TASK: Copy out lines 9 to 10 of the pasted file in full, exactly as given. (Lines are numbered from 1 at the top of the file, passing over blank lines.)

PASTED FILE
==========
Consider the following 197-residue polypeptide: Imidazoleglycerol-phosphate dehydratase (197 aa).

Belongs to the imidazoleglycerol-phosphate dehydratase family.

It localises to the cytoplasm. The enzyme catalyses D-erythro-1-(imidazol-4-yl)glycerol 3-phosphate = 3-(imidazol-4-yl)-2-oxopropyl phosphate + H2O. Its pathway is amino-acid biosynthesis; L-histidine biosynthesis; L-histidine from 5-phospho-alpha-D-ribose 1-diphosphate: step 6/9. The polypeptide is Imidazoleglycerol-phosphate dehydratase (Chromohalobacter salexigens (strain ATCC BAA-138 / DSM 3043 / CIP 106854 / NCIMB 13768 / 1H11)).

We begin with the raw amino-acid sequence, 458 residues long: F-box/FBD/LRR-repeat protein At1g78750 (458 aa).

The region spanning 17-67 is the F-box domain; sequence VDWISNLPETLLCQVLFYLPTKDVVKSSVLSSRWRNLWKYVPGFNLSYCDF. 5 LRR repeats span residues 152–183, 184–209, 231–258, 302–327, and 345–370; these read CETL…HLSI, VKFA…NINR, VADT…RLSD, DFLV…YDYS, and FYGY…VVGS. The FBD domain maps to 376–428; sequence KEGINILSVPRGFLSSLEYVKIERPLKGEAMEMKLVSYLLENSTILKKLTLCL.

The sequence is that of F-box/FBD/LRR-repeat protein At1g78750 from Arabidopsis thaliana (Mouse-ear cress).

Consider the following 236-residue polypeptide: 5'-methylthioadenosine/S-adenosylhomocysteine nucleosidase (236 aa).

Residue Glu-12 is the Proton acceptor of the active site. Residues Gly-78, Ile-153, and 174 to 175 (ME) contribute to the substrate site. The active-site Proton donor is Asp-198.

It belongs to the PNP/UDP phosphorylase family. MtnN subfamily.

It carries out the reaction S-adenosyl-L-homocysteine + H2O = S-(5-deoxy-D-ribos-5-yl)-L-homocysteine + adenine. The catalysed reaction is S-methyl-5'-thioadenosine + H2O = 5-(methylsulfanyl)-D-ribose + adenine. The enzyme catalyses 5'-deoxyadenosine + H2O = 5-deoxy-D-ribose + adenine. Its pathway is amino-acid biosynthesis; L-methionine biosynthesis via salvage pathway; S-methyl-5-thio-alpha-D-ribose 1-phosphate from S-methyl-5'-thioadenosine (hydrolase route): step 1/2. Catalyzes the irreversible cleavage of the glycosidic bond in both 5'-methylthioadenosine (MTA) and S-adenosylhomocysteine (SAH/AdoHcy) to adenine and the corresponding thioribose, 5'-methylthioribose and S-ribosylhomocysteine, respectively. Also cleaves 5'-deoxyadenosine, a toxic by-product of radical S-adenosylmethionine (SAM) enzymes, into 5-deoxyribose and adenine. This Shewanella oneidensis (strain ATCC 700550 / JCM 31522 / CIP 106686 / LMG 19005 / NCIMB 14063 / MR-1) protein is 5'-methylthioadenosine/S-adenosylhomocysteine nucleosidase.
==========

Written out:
It belongs to the PNP/UDP phosphorylase family. MtnN subfamily.

It carries out the reaction S-adenosyl-L-homocysteine + H2O = S-(5-deoxy-D-ribos-5-yl)-L-homocysteine + adenine. The catalysed reaction is S-methyl-5'-thioadenosine + H2O = 5-(methylsulfanyl)-D-ribose + adenine. The enzyme catalyses 5'-deoxyadenosine + H2O = 5-deoxy-D-ribose + adenine. Its pathway is amino-acid biosynthesis; L-methionine biosynthesis via salvage pathway; S-methyl-5-thio-alpha-D-ribose 1-phosphate from S-methyl-5'-thioadenosine (hydrolase route): step 1/2. Catalyzes the irreversible cleavage of the glycosidic bond in both 5'-methylthioadenosine (MTA) and S-adenosylhomocysteine (SAH/AdoHcy) to adenine and the corresponding thioribose, 5'-methylthioribose and S-ribosylhomocysteine, respectively. Also cleaves 5'-deoxyadenosine, a toxic by-product of radical S-adenosylmethionine (SAM) enzymes, into 5-deoxyribose and adenine. This Shewanella oneidensis (strain ATCC 700550 / JCM 31522 / CIP 106686 / LMG 19005 / NCIMB 14063 / MR-1) protein is 5'-methylthioadenosine/S-adenosylhomocysteine nucleosidase.